Most shown above are clearly identifiable as woodworking tools....

    Moonw,thank you for these interesting links(i can't watch them alas).Kevin was right in that the executioners belonged to a hereditary professional clans,things being socially awkward for them and their children et c.
    There's much written about the history of those,and though i've never studied it specifically,i've never heard that any special implement was developed for when they did use an axe.

    That one in the first video still is probably a hewing axe,or possibly a butcher's...(in Germany the developement of both happened in parallel,and some resemble one another).

    I butcher a lot of large game animals,and can't imagine that a human neck vertebrae is much of a challenge for any decent sharp axe,maybe a straight-ish/long-ish edge would help those challenged in their aim...So any hewing axe* would do(butcher axes are also quite thin-bladed).

    I remember vaguely some historic data how Peter the Great in the end of 17th c. on a sadistic whim made his aristocracy participate physically in the very many beheadings that they themselves decreed...These pampered wealthy,having never handled any tools,were awful about getting it done in one,or even two or more blows...The axes provided were of the most inappropriate kind,to make it all more fun...As a result a custom developed where the condemned could bribe the authorities,and for a large sum a real peasant was appointed,who could get their head off in one clean whack...(if ever one wonders how come RF is such a twisted place today:)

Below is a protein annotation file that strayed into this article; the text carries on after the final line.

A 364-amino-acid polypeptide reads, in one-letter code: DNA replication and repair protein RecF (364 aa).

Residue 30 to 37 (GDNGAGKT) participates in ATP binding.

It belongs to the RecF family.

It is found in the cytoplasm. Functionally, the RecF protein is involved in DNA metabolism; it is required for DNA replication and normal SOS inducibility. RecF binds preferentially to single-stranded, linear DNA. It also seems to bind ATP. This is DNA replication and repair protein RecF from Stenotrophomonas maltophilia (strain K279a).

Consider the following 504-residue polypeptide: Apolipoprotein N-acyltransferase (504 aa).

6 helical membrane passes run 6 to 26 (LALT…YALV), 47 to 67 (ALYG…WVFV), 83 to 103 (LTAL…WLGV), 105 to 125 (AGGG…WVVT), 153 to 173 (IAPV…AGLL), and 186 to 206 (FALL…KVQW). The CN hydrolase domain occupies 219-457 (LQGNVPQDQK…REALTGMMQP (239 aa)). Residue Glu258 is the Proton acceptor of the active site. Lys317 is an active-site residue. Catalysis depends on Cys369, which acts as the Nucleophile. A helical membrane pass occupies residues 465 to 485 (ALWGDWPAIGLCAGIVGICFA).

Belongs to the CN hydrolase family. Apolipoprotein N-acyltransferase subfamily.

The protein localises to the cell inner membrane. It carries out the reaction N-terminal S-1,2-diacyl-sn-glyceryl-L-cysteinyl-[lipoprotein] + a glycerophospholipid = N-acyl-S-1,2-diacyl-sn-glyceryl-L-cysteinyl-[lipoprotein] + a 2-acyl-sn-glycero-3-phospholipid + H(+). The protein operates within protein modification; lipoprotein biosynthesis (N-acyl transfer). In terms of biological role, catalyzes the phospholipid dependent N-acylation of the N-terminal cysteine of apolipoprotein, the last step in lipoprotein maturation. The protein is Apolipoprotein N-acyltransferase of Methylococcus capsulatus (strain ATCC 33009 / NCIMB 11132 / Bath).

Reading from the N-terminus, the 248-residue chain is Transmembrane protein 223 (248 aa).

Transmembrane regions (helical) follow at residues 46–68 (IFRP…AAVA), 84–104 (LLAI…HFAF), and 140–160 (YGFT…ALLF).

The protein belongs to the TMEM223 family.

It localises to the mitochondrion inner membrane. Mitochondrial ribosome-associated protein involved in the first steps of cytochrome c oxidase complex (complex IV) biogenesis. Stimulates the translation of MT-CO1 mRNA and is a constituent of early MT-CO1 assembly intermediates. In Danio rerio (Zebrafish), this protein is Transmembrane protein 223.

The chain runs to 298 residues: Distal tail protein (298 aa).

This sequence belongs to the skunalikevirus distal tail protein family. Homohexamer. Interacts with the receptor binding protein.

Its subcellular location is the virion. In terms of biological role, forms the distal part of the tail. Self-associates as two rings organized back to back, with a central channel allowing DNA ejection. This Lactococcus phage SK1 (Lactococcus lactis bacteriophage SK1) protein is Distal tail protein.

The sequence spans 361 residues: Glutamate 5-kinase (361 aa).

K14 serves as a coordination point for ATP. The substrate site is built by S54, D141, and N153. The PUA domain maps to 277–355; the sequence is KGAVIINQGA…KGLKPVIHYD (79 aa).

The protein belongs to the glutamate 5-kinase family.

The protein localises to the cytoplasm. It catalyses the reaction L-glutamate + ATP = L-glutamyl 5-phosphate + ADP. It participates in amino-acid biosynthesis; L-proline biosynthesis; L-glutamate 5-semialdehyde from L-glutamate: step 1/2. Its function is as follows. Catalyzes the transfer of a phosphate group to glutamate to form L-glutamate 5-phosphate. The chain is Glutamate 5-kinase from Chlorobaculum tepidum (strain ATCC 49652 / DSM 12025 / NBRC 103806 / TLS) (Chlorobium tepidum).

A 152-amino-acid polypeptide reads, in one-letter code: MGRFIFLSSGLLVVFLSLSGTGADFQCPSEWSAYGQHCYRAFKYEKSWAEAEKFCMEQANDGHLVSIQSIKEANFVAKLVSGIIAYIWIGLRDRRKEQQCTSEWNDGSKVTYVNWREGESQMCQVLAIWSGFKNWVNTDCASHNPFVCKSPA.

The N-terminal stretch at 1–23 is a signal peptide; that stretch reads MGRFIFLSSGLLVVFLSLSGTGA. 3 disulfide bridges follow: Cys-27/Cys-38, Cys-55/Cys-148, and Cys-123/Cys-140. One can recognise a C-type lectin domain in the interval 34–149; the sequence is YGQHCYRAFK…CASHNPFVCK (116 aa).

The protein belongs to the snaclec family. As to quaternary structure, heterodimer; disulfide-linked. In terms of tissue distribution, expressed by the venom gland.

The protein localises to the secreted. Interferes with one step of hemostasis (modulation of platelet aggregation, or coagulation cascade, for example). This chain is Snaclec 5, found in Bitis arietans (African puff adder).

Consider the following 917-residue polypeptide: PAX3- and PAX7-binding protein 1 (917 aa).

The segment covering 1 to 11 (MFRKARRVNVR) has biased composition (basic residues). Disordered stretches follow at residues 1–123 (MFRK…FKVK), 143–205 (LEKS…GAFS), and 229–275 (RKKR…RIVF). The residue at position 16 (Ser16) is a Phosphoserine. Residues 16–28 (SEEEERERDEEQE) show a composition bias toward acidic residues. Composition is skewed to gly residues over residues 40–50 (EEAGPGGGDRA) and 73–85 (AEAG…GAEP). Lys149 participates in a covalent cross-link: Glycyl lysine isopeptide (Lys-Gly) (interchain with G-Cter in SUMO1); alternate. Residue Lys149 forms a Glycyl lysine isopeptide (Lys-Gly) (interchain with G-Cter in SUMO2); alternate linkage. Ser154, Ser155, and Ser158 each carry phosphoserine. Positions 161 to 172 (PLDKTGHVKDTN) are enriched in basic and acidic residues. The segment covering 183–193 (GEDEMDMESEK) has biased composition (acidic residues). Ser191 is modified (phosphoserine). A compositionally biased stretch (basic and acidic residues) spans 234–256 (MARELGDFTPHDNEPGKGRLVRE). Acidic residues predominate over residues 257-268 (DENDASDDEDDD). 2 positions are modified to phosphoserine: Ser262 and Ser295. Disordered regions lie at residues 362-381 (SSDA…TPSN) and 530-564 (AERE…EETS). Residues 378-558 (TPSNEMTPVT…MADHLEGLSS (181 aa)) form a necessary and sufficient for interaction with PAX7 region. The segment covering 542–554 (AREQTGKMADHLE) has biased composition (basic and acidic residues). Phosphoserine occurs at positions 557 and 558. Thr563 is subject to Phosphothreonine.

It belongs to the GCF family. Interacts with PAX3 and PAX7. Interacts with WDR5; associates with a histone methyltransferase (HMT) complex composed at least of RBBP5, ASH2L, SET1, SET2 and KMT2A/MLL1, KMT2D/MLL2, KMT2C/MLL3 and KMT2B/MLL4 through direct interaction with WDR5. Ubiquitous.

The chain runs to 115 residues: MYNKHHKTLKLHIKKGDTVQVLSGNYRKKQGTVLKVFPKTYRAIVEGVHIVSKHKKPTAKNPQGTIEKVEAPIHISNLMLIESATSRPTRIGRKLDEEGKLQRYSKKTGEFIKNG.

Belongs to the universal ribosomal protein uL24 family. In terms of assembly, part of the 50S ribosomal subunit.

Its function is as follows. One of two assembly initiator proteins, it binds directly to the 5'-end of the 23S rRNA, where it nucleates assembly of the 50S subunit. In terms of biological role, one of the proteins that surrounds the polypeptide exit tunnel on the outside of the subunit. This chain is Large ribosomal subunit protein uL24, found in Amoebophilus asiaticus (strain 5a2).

But nowhere that i,personally,came across were there any mention of a specialised human-neck axe...too easy of a cut to justify tool modification,i'd guess.:)

    *part of the punishment was the Thrill,of course,the Theatrics...and broadaxes in general Do look impressive...thus this custom of today ascribing them that alleged duty,so maybe same went for those times,and the crowds loved them for that spectacular looks....
     
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  7. garry3

    garry3

    Sep 11, 2012
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  8. I'mSoSharp

    I'mSoSharp Basic Member Basic Member

    409
    Mar 8, 2011
    I have a couple more, just big'ol French axes.... As soon as folks see one you can guess what they say! ;)

    [​IMG]

    [​IMG]

    I made the handles, the curved one just for fun.....

    [​IMG]
     
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  9. Kevin Houtzager

    Kevin Houtzager

    692
    Jun 25, 2017